Did you see the Mehlis' press conference today? Answer me NOW. Well, I did. He sounded as confident and as sure of himself as Bush when quizzed on foreign policy during his first (or second) presidential campaign. He is still to explain how the Report (that he said had no political interference) had tack changes at the same time when he was meeting with Annan? Who "revised" the report Mehlis? Inquiring minds want to know.
I watched LBC-TV on Sunday. It is the Lebanese Forces militia, as you know. In fact, Samir Ja`ja` told an interviewer yesterday than he now coordinates with the newsroom of LBC-TV on daily basis. And it shows. The station is as racistly anti-Syrian, anti-Palestinians as it has been, and more, living up to the long record of the right-wing death squads of Lebanon. Now that the King of Warlords of Lebanon, Samir Ja`ja`, not to be confused with the King of Potatoes on Hamra Street, is back in Lebanon, and given his established perfected record of sending car bombs all around Lebanon, we may have clues to the "new Lebanon". A Lebanon that is leaving Bush and Rice giddy on a daily basis. So I saw the Syrian ambassador going against the Hariri tool, Ahmad Fatfat (Minister of Youth and Ping Pong in the new Lebanese cabinet). Now Fatfat, as you know, competes for the title of The Most Buffoonish Hariri tool with Walid `Idu and Muhammad Qabbani. The Syrian ambassador (a British trained scientist) was much more forceful and logical; he is an ambassador that his lousy government does not deserve. But I was disappointed with him when he praised Martin Indyk, who also was invited to say nothing and to add nothing to the program. Martin Indyk, for potatoes sake. Did you really have to praise him as a "friend"? Friend of whom? Of Zionist militancy, no more. And did you really have to say that he worked for "peace." Peace"? Or did you mean that he worked for the addition of "pieces" of land to Israel? How far will the Syrian government go to appease the US? Will the Syrian government now praise Bush as a founder of the Movement of Arab Nationalists? But LBC-TV was stunned. They invited a Lebanese (Christian in LBC's strictly sectarian standards) American professor at Georgetown University Law Center, Dawud Khayralllah. Khayrallah, a fine progressive and secularist, so disappointed LBC-TV, and they did not know what to do with him. He undermined the credibility of the Mehlis Report, and that bothered LBC-TV. They must still be in tears. As for fatfat: he continued to have a silly smile on his face throughout the program. Today, in As-Safir, columnist Husam `Itani revealed that previous public spectacles of the Ahbash Movement in Lebanon, which is now being suspected of Hariri's assassination, were attended by Hariri tools. This is the true Lebanon.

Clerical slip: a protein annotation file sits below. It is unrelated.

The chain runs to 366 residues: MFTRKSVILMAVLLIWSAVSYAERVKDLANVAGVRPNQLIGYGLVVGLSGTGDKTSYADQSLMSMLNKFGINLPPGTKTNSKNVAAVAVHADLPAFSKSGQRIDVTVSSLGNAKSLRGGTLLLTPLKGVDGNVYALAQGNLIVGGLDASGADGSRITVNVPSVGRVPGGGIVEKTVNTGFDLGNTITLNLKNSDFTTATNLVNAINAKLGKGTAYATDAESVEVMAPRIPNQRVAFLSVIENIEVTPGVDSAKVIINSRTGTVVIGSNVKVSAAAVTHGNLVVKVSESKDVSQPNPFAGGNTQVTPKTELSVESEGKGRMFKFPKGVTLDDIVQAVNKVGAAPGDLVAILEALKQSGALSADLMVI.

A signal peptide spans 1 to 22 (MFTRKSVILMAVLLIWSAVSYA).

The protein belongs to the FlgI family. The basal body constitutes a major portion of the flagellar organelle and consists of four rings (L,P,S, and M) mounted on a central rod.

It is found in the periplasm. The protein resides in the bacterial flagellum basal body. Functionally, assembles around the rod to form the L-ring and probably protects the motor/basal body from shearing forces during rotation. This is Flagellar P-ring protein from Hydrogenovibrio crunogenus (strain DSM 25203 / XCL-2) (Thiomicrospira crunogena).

Harirism of the day. Mini-Hariri said this in London today: "Lebanon has always been a peaceful contry" (savage and prolonged civil wars notwithstanding, he forgot to add).
Route tournante en sous-bois, 1902-06. Cezanne.
"The case that I saw for four-plus years was a case I have never seen in my studies of aberrations, bastardizations, perturbations, changes to the national security decision-making process,"
"Israel praises 'strategic partner' Jordan"
Why can't US forces preserve the right to abuse prisoners, asks Cheney?
"Protests at Yale over sacking of rebel professor"
"Could Syria have been so stupid? Yes, says Brian Whitaker"

Monday, October 24, 2005